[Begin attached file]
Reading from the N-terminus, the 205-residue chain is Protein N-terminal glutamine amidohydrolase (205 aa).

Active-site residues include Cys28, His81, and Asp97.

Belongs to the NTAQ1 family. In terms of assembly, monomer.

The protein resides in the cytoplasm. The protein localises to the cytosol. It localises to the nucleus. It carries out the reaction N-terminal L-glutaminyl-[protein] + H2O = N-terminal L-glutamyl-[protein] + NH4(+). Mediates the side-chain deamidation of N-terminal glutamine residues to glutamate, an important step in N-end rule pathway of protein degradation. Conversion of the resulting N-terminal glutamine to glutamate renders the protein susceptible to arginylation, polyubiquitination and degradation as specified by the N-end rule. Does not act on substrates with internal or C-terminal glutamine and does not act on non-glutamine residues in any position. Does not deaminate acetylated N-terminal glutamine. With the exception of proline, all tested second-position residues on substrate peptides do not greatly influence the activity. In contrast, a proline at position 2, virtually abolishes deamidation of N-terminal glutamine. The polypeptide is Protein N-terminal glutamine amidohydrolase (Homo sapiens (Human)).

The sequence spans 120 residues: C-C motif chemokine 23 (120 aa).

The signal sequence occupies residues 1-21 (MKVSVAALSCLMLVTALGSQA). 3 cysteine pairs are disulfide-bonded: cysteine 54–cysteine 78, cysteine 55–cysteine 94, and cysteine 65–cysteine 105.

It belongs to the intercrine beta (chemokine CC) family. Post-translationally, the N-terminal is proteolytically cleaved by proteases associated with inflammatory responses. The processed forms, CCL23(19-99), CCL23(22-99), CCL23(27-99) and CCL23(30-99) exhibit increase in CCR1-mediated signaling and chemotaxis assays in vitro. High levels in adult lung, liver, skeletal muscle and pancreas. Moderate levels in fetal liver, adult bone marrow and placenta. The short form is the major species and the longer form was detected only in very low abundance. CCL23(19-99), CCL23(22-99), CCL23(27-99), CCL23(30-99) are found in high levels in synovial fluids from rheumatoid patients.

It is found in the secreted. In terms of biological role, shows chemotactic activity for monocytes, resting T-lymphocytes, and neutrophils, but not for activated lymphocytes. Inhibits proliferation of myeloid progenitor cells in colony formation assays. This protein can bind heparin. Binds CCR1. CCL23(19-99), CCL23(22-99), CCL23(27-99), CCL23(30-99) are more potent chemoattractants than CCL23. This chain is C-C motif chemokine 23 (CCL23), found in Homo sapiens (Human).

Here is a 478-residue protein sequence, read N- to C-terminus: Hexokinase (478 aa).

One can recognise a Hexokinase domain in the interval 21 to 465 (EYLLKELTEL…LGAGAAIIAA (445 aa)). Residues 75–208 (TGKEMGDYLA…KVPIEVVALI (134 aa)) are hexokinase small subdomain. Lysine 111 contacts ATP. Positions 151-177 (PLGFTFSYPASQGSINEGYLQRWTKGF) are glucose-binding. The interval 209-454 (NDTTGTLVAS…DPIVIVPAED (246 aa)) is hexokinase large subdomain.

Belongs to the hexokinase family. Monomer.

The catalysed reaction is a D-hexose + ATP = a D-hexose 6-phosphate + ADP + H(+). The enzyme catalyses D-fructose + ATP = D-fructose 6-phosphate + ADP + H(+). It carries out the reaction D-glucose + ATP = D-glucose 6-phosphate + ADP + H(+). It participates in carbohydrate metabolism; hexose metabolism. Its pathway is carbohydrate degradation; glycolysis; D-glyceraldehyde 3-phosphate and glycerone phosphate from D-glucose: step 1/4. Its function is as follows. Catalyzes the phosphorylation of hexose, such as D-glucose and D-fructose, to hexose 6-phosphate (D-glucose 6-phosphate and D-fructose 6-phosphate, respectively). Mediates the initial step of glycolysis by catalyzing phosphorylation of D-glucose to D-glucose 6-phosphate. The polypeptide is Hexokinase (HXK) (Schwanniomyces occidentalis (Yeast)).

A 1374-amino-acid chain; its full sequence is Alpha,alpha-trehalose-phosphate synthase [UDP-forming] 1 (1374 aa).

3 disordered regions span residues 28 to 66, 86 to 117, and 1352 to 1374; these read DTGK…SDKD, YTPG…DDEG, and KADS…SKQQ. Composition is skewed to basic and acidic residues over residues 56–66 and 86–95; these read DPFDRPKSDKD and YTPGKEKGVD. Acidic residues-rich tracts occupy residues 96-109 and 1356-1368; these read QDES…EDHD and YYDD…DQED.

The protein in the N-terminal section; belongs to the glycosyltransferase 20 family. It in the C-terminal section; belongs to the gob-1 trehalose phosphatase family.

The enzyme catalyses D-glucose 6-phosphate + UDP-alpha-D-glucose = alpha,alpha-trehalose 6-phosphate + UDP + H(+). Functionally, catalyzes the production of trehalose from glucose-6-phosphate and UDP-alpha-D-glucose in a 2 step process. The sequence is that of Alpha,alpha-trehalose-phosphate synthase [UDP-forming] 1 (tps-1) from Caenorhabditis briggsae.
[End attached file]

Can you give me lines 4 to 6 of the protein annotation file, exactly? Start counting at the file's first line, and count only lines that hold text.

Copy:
The protein resides in the cytoplasm. The protein localises to the cytosol. It localises to the nucleus. It carries out the reaction N-terminal L-glutaminyl-[protein] + H2O = N-terminal L-glutamyl-[protein] + NH4(+). Mediates the side-chain deamidation of N-terminal glutamine residues to glutamate, an important step in N-end rule pathway of protein degradation. Conversion of the resulting N-terminal glutamine to glutamate renders the protein susceptible to arginylation, polyubiquitination and degradation as specified by the N-end rule. Does not act on substrates with internal or C-terminal glutamine and does not act on non-glutamine residues in any position. Does not deaminate acetylated N-terminal glutamine. With the exception of proline, all tested second-position residues on substrate peptides do not greatly influence the activity. In contrast, a proline at position 2, virtually abolishes deamidation of N-terminal glutamine. The polypeptide is Protein N-terminal glutamine amidohydrolase (Homo sapiens (Human)).

The sequence spans 120 residues: C-C motif chemokine 23 (120 aa).

The signal sequence occupies residues 1-21 (MKVSVAALSCLMLVTALGSQA). 3 cysteine pairs are disulfide-bonded: cysteine 54–cysteine 78, cysteine 55–cysteine 94, and cysteine 65–cysteine 105.